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Finance for climate adaptation in Africa still insufficient and losing ground

At COP28, we launched the report “State and Trends in Climate Adaptation Finance 2023”, where we analyzed the most comprehensive and up-to-date information on climate finance flows, globally and with a deep dive into Africa.

The report analyzes climate finance data for 2021-2022, the latest available with consistent quality. The good news is that global climate finance doubled to USD 1.3 trillion annually in 2021–2022 compared to USD 653 billion in 2019–2020. However, finance for global adaptation has, unfortunately, seen a relative decrease, from seven percent in 2019–2020 to five percent of total climate finance in 2021–2022.

Africa is one of the most affected regions by climate change and its current and historical greenhouse gas emissions are minuscule at a global scale. However, the region received only 20 percent of global adaptation finance flows (USD 13 billion) annually in 2021–2022. This is less than half of the finance going to the East Asia and Pacific region, which received about 45 percent of global adaptation finance flows.

Africa is one of the most affected regions by climate change and its current and historical greenhouse gas emissions are minuscule at a global scale. However, the region received only 20 percent of global adaptation finance flows (USD 13 billion) annually in 2021–2022.

This is clearly insufficient. The report reviews data from the Nationally Determined Contributions (NDCs) prepared by African countries. According to the African NDCs, the region needs about USD 53 billion per year between 2020 and 2035.

However, we estimate that the NDCs may low-ball the actual cost of adaptation by as much as 100 percent for a variety of reasons. This means that the projected trends are not positive. If the current level of adaptation funding flows continues, Africa will only mobilize USD 195 billion by 2035. The adaptation needs of the continent may be as high as USD 1.6 trillion. Africa’s adaptation needs are about eight times larger than the funds available.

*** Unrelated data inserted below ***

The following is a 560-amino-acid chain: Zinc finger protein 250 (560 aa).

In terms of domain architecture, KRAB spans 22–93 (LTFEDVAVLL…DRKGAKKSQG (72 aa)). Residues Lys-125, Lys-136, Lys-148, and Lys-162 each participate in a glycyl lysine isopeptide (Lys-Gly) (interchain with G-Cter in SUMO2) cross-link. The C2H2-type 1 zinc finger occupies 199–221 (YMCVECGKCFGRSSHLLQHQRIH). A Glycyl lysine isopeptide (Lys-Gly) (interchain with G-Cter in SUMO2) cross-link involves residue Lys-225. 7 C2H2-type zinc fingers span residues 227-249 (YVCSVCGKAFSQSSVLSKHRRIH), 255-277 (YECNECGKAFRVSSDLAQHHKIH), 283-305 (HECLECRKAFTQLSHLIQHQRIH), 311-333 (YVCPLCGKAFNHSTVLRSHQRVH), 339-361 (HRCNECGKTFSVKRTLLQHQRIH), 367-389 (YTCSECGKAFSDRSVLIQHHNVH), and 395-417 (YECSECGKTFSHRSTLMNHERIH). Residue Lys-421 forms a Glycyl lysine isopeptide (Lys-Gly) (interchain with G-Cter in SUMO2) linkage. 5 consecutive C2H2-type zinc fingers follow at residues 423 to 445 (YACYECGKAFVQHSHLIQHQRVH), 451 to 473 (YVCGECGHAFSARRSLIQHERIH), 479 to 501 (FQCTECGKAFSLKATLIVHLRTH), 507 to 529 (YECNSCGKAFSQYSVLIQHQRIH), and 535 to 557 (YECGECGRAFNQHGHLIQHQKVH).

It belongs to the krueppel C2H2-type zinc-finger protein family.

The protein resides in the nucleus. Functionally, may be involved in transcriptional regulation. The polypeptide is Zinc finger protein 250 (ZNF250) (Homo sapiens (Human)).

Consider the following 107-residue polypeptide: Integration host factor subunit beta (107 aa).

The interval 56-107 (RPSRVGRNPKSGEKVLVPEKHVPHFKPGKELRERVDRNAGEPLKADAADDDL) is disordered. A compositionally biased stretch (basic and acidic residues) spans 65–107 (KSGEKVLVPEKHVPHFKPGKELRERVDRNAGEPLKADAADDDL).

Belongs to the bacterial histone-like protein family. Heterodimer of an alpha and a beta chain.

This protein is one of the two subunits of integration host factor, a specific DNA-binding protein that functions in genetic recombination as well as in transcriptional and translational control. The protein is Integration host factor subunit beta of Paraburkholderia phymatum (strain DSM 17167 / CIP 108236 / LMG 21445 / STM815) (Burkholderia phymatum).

Furthermore, the balance between climate mitigation and climate adaptation investments continues to be tilted towards the former. On the continent, adaptation finance was only 36 percent of total climate finance in 2021-2022. This was a decrease from 39 percent of total climate finance in 2019–2020. Adaptation is losing ground to mitigation financing on the continent.

We also reviewed the financial instruments used by African countries to mobilize resources for adaptation. Close to 80percent of adaptation finance in Africa comes from loans or government budgets. Given the challenging debt situation on the continent, the mobilization of more grants for adaptation is more urgent than ever.

It is important to note that African governments themselves invest more resources in climate adaptation than the support provided by bilateral development finance institutions to the region (19 percent vs 11 percent).

A missing actor in adaptation action in Africa is the private sector. In Africa and globally, the private sector has consistently financed less than 3percent of adaptation activities from 2019–2022. A substantial portion of these funds come from philanthropies. The opportunity for commercial financiers and private enterprises to develop and finance adaptation solutions, products, and services is enormous.

In the report, we compare for the first time, flows going into public emergency response and climate adaptation flows. In Africa, between 2019 and 2021, the international funding for public emergency response funding was similar to public adaptation finance (USD 26 billion and USD 28 billion, respectively). The opportunity to reduce the need for emergency funding by investing more in climate adaptation is clear.

Unfortunately, the data shows that the most vulnerable African countries do not receive sufficient resources for adaptation. These countries are instead dependent on emergency response funding to cope with hazards. The top five recipients in Africa in 2019-2021 were South Sudan, the Democratic Republic of the Congo, Ethiopia, Somalia, and Sudan. In this list, only Ethiopia was among the top five recipients of adaptation financing.

The most recent data on climate adaptation finance in Africa shows that Africa is receiving insufficient flows, their governments are investing through debt and their fiscal resources, and adaptation is losing ground to mitigation investments in the continent. It is time to change these trends. The gap is growing. The consequences on economic growth and poverty levels are very serious. African governments are doing their part. Will the world come to support the continent?

By Ede Ijjasz-Vasquez, Jamal Saghir, and Morgan Richmond

(Ede Ijjasz-Vasquez is a nonresident senior fellow – Global Economy and Development, Africa Growth Initiative. Jamal Saghir is a professor of Practice, Institute for the Study of International Development – McGill University and Morgan Richmond is a senior analyst – Climate Policy Initiative.)

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